An experiment in banking the poor: the Irish Mont-de-Piété, c. 1830–1850

Eoin McLaughlin

Research output: Contribution to journalArticlepeer-review

Abstract / Description of output

Continental pawnbroking institutions, Monts-de-Piété, were introduced in Ireland in the 1830s and 1840s but did not establish a permanent status. Irish social reformers believed that a Mont-de-Piété system would reduce the cost of borrowing for the poor and also fund a social welfare network, thus negating the need for an Irish Poor Law. This article explores the introduction of the Mont-de-Piété charitable pawnbroker in Ireland and outlines some reasons for its failure. It uses the market incumbents, private pawnbrokers, as a base group in a comparative study and asks why the Monts-de-Piété were the unsuccessful ones of the two. The article finds that the public nature and monopoly status of Monts-de-Piété on the Continent realised economies of scale and gave preferential interest rates on capital, as well as enabling the Mont-de-Piété loan book to be cross-subsidised. These conditions were not replicated in Ireland, hence the failure of the Monts-de-Piété there.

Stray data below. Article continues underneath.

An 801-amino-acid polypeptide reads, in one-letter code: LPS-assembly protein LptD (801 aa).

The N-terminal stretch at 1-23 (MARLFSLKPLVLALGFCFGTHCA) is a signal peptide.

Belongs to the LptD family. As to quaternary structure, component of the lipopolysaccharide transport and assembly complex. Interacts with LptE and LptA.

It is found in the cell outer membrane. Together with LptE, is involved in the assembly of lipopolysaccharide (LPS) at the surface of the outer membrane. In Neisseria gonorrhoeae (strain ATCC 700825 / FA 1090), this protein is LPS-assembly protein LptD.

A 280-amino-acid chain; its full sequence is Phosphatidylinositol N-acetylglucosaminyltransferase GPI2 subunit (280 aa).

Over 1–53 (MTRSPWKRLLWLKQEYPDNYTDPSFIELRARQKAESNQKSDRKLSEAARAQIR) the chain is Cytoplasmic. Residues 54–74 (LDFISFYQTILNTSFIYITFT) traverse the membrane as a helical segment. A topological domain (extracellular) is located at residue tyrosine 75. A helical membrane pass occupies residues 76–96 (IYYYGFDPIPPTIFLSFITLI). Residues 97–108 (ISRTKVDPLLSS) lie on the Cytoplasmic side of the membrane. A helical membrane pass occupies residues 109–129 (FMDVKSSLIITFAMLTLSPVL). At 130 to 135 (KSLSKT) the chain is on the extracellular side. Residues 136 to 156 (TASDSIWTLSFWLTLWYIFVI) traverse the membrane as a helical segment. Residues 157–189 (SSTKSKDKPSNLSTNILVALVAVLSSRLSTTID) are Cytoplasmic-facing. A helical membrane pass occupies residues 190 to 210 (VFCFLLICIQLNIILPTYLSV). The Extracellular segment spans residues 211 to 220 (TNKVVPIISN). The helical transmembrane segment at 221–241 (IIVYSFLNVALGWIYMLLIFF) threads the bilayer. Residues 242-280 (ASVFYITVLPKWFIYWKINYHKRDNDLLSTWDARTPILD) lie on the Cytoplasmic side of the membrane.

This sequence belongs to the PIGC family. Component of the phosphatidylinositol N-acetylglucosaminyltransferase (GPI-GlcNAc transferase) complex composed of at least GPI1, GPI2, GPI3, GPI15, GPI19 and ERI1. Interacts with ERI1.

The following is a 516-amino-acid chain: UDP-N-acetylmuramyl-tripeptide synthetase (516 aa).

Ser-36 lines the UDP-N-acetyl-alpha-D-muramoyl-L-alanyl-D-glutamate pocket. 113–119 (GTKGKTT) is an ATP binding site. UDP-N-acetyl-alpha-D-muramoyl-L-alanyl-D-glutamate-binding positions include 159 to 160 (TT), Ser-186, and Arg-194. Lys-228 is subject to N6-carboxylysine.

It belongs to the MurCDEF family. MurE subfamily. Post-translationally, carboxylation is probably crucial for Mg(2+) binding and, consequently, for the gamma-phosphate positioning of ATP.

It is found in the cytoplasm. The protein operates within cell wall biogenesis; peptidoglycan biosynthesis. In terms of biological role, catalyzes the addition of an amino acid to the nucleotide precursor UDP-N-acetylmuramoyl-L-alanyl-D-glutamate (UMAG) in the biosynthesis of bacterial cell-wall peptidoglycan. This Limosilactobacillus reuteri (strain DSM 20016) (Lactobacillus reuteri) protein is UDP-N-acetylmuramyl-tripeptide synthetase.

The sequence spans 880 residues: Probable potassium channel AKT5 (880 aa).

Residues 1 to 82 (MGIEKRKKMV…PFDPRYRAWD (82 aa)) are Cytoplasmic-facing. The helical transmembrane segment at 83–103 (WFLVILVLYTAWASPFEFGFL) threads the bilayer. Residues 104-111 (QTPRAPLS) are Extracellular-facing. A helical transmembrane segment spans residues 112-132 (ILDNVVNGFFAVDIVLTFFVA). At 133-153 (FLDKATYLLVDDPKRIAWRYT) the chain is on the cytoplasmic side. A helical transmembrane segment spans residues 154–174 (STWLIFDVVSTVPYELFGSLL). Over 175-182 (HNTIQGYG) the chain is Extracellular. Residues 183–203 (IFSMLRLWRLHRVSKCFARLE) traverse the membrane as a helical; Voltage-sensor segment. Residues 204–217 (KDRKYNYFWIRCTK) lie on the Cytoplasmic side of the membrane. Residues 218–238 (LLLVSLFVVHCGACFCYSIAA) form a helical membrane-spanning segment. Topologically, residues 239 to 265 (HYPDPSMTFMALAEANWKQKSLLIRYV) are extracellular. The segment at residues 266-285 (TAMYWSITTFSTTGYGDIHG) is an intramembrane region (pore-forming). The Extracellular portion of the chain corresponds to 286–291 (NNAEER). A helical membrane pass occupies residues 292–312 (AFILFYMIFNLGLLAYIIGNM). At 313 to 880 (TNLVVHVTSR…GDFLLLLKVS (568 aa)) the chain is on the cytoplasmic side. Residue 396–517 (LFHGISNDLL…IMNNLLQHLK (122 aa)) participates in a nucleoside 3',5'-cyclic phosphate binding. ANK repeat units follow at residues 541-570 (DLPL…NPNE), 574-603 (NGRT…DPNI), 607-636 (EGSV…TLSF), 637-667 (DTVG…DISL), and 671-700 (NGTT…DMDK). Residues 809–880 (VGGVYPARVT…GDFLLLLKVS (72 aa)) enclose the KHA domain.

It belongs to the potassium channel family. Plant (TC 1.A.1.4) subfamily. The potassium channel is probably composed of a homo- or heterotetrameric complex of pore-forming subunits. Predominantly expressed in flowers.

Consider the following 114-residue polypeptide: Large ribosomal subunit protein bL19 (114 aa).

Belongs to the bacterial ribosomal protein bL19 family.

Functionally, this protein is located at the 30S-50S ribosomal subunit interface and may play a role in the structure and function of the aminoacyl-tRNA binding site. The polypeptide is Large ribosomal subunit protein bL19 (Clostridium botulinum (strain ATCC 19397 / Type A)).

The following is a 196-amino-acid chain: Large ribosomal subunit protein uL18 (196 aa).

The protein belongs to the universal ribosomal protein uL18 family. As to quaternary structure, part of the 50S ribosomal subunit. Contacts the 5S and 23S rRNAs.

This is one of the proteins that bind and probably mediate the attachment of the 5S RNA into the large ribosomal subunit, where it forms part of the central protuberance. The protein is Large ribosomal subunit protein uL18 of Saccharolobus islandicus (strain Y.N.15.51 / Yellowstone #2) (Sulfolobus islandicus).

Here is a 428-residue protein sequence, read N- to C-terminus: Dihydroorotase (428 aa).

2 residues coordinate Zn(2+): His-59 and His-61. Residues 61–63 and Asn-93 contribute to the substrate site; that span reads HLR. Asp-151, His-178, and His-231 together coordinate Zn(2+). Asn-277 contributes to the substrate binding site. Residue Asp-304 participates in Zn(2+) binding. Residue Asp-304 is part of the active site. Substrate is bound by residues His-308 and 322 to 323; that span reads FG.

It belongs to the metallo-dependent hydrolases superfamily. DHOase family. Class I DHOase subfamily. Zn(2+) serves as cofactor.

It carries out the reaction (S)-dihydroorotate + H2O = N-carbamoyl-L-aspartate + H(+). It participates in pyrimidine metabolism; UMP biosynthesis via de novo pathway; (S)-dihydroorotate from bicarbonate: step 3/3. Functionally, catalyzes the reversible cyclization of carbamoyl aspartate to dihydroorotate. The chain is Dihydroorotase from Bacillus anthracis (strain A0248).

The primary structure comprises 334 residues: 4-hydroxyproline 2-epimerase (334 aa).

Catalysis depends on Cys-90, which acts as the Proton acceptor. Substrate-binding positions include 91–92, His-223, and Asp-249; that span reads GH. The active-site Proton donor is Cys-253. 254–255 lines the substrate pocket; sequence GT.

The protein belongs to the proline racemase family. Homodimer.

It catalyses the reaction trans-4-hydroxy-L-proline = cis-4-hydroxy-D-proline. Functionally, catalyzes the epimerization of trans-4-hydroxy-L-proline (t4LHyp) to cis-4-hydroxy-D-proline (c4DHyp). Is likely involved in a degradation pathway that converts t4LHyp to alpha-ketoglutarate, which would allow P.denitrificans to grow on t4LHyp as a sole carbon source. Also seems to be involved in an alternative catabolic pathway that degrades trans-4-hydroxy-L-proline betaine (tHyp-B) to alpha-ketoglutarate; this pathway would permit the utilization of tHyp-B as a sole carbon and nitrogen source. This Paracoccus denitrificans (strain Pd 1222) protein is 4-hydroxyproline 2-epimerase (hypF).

Original languageEnglish
Pages (from-to)49-72
JournalFinancial History Review
Issue number01
Early online date27 Nov 2012
Publication statusPublished - Apr 2013

Keywords / Materials (for Non-textual outputs)

  • Mont-de-Piété
  • pawnbroking
  • Ireland
  • economic history


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